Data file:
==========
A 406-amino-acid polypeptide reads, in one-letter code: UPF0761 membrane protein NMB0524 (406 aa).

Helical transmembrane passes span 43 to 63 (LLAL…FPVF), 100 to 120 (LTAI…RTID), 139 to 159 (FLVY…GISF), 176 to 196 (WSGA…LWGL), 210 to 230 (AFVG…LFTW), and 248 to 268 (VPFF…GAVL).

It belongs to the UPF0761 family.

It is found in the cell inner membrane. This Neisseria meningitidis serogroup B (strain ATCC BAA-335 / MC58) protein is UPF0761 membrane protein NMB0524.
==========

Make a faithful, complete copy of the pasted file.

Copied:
A 406-amino-acid polypeptide reads, in one-letter code: UPF0761 membrane protein NMB0524 (406 aa).

Helical transmembrane passes span 43 to 63 (LLAL…FPVF), 100 to 120 (LTAI…RTID), 139 to 159 (FLVY…GISF), 176 to 196 (WSGA…LWGL), 210 to 230 (AFVG…LFTW), and 248 to 268 (VPFF…GAVL).

It belongs to the UPF0761 family.

It is found in the cell inner membrane. This Neisseria meningitidis serogroup B (strain ATCC BAA-335 / MC58) protein is UPF0761 membrane protein NMB0524.